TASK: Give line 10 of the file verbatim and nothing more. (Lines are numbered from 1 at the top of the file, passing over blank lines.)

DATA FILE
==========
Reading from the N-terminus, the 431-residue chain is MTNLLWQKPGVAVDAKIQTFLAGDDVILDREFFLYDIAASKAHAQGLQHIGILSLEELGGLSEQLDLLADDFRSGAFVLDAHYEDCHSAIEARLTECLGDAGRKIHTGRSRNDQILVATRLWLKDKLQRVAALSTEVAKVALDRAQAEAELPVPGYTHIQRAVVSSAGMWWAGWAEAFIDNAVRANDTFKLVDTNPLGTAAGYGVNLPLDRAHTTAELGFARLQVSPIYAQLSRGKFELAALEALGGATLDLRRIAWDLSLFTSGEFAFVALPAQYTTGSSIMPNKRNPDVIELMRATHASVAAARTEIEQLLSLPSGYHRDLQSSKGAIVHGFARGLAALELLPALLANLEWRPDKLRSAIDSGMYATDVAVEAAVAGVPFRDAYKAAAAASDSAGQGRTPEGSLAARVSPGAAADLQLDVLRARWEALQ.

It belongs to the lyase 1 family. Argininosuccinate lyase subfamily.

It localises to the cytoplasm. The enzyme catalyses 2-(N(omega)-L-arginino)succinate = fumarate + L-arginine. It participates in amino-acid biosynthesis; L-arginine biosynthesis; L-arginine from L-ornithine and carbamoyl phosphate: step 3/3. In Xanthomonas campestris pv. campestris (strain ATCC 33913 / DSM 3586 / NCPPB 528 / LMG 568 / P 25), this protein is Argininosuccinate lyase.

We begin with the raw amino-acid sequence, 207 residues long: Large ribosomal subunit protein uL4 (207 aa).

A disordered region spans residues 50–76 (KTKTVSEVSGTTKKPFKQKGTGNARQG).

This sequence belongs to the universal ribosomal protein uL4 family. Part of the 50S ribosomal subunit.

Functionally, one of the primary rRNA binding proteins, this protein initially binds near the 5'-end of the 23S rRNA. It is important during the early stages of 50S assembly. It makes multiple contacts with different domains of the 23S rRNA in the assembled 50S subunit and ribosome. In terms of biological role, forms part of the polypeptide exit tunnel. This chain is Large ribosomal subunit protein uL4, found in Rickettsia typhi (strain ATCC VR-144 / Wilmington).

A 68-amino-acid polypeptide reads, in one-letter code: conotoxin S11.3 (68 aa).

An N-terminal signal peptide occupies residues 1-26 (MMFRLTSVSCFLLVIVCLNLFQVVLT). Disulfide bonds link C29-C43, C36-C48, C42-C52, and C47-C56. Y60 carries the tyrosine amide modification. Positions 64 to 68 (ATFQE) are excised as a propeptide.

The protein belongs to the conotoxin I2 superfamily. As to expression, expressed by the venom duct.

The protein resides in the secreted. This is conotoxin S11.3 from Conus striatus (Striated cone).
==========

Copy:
The protein belongs to the conotoxin I2 superfamily. As to expression, expressed by the venom duct.